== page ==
ask the same question of the alienated masterminds of the Columbine
massacre, and of Timothy McVeigh.
What they see are masses of people for the most part oblivious to the
black pit of hell to which they feel unjustly condemned (just as the devil
himself feels, in Milton's 'Paradise Lost'). Here in the safe, secure
world of the USA, the ugliest, most violent parts of the world are as if
on another planet for most people. The average USAer may have
only the haziest idea of another world beyond -- or so it seems to the
To have so many happy, healthy people surrounding one, all oblivious
to the pain and suffering, the disaster, of the terrorist's home world, is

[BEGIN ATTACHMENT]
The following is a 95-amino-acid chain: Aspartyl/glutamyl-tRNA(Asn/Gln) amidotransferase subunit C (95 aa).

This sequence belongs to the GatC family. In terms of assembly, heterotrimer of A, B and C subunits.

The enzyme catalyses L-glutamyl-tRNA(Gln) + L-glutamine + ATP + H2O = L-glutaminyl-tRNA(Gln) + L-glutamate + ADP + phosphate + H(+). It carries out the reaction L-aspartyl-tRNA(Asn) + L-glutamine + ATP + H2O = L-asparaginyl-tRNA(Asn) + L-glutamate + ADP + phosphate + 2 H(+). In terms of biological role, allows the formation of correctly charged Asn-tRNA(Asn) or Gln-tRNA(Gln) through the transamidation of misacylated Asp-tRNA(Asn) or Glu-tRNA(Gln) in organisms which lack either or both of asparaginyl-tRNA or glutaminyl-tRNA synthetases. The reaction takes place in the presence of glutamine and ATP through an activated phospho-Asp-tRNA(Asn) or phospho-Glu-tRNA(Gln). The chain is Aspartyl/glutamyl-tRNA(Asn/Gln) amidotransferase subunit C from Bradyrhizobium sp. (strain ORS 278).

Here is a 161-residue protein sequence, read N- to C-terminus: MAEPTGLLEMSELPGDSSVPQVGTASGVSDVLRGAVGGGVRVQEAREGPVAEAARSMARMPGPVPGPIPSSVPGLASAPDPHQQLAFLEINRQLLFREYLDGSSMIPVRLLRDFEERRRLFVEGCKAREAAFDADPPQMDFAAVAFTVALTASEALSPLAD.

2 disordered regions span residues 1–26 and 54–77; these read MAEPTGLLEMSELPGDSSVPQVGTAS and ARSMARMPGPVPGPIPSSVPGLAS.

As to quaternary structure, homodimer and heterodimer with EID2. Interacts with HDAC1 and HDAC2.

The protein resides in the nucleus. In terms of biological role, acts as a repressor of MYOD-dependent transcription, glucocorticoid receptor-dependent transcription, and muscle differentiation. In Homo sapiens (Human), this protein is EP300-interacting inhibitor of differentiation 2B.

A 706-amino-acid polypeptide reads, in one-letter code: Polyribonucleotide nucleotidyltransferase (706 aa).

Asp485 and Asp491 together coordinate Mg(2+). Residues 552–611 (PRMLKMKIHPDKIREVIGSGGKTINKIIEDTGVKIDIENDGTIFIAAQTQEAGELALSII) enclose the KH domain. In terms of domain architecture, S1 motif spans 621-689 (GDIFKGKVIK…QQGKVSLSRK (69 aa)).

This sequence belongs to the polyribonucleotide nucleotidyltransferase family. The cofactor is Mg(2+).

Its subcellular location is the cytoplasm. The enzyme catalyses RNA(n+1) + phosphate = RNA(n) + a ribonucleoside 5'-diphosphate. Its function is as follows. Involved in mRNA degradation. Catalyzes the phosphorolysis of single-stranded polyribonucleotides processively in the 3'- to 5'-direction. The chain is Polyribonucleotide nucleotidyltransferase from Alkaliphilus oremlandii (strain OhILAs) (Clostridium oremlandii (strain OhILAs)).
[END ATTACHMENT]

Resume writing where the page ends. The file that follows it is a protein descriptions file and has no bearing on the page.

simply infuriating. The resentment only grows. Because in the terrorist's
mind, these happy lives are obtained at his expense. Their happiness is
in inverse proportion to his misery -- not necessarily in any closely reasoned
or logical sense. It's just a feeling, a given, a premise. The goal of the
terrorist is to convert this heaven others are apparently experiencing,
into the hell in which he feels himself to be.
In truth, the only long term antidote to terrorism is to articulate a possible,
credible future, in which the horrendous suffering of masses of humanity is
*not* blotted out and taken for granted, even as a privileged subset of the
student body sets about living good lives, while the unfortunate are left to
their fates. Only a positive future (not saying utopian) in which more of the
student body has realistic prospects, is going to cut back on the recruitment
drive for new terrorists. People who think they might yet have good lives